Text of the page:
Abolitionism: United States Declaration of Independence and Modern Equivalent

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What, if any, progress was been made by the movement? William Wilberforce supported many social reforms, he is well known for his efforts to abolish slavery. A Member of Parliament from 1780-1825, introduce anti-slavery motions for almost two decades to no avail. His diligence paid off in 1833, days before his death, he saw the passage of the Abolition of Slavery Act through Parliament (http://www.encyclopedia.com/doc/1G2-3437700852.html). When we look at the abolitionism today, it has taken on a new name called “the civil rights movement” and remains a struggle for the African American. During the beginning of the 1950’s and 1960’s many still had to use back doors to be served and were segregated from the white population.

Is there a modern equivalent of the movement? If so, describe the modern equivalent. Yes, the civil rights movement. The Supreme Court had become more active in its defense of individual rights, often in response to litigation and demonstrations initiated by those in the movement. African Americans wanted the same rights and whites, including equal opportunities in employment, education and housing. They were also seeking the right to vote, equal access to public facilities and freedom from discrimination.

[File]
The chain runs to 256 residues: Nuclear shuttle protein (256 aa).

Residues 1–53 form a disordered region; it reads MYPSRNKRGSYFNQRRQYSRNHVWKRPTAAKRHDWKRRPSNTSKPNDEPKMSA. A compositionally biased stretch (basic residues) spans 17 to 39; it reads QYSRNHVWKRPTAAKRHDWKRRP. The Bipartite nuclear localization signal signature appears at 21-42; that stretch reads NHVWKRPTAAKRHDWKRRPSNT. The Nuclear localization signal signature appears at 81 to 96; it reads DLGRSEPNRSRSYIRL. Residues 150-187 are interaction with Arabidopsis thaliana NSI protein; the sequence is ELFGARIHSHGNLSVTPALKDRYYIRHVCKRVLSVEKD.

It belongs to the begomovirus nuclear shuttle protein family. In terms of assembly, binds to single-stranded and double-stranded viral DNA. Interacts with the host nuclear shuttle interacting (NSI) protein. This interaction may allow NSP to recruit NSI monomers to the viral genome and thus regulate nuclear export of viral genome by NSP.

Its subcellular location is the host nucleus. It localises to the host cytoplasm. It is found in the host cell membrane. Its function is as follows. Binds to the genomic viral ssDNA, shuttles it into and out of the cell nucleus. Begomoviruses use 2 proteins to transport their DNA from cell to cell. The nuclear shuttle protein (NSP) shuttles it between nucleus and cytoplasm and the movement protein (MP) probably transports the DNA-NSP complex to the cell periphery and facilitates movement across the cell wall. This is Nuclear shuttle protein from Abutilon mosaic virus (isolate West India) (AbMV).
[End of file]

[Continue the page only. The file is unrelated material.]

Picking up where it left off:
Are any of the early ideals still relevant? If so, how? Yes, it starts with our Declaration of Independence from England, which led to our Constitution. The civil rights movement changed the face of the United States laws and policies. The Federal government started enforcing the rights of persecuted minorities even with hostile opposition from southern states. The Constitution protected civil liberties but never went far enough to protect all races. With discrimination and segregation of the black population, African Americans found themselves being inferior and separated from pursuing the American Dream. The fight for equality still rings true today. Our Constitution states, “That ALL men are created...
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